University of Adelaide legal experts say the use of unpaid internships and work experience in Australia could in some cases be seen as a form of exploitation, and might result in legal action against employers.
That’s one of the key findings of a major report into unpaid work experience – commissioned by the Fair Work Ombudsman – which has today been publicly released.
The report, called Experience or Exploitation? The Nature, Prevalence and Regulation of Unpaid Work Experience, Internships and Trial Periods in Australia, is the first of its kind for the nation. It contains six key recommendations aimed at preventing the exploitation of workers who undertake unpaid work experience where that work is not linked with a formal education or training program.
The report’s authors are two of Australia’s foremost labour law experts, Professor Andrew Stewart and Professor Rosemary Owens from the University of Adelaide’s Law School.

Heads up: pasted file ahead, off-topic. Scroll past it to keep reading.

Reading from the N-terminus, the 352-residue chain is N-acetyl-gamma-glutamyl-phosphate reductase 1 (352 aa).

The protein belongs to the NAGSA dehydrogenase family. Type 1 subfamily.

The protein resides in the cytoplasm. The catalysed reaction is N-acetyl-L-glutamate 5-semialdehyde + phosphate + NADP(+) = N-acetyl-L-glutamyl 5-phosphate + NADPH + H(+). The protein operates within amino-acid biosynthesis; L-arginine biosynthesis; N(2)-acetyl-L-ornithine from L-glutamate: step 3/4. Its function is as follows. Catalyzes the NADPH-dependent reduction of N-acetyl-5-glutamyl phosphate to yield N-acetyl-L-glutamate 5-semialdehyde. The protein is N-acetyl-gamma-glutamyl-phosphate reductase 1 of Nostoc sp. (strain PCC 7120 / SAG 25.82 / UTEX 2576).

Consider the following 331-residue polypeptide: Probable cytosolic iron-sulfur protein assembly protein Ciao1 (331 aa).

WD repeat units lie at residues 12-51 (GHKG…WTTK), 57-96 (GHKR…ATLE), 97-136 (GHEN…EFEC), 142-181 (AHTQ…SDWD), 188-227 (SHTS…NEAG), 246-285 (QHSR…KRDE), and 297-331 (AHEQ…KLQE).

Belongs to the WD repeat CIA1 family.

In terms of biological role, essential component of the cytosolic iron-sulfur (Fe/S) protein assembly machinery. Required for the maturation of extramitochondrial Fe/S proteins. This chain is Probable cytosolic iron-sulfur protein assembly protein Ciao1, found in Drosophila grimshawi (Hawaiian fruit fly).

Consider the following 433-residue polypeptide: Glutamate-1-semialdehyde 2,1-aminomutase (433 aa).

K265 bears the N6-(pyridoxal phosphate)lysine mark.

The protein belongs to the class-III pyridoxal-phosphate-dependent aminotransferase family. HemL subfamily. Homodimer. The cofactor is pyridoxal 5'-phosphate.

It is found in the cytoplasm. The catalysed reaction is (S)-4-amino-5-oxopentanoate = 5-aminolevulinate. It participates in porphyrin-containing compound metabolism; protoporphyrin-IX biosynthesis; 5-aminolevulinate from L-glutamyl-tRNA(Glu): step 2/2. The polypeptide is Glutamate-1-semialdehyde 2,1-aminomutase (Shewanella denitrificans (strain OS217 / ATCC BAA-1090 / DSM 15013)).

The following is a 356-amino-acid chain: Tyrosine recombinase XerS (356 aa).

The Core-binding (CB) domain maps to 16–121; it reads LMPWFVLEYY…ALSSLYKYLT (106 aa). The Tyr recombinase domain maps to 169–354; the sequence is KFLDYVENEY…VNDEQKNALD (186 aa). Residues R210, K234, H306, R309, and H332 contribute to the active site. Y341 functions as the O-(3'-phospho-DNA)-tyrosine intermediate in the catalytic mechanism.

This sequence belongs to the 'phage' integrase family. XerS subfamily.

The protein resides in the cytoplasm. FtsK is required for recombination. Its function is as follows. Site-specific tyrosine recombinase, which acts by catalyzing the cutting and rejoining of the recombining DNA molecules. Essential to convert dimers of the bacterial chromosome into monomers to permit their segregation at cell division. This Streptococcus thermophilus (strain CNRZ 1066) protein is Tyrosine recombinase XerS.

“There is significant evidence of unpaid work experience, internships and trial work that could be seen as undermining the award system and other labour standards,” says Professor Stewart.
“In some cases, these practices may be considered a form of exploitation of unpaid workers, and we believe much can be done to educate businesses and workers alike to reduce the problem.”
Professor Owens says: “By work experience and internships, we’re not talking about volunteers who work for a charitable or community organisation, or people on work experience programs as part of their education. There is no issue with these programs.
“However, there are real instances of employers who repeatedly use unpaid internships instead of paying someone a wage to perform that labour. At this point, as we’ve seen in countries like the United States, ‘experience’ can move into the more dangerous territory of ‘exploitation’,” she says.
Professor Stewart says: “Free labour can result in employment being squeezed out, which means someone is missing out on making a livelihood. If someone is not earning a fair day’s pay for what is actually productive work, this could also mean a breach of the Fair Work Act.
“Unfortunately, as we explain in our report, it’s hard to be sure at present when extracurricular work experience is lawful, and when it isn’t. That’s why one of our recommendations is for the Ombudsman to bring more test cases before the courts.”
A copy of the report can be found here.
Photo: Professor Andrew Stewart and Professor Rosemary Owens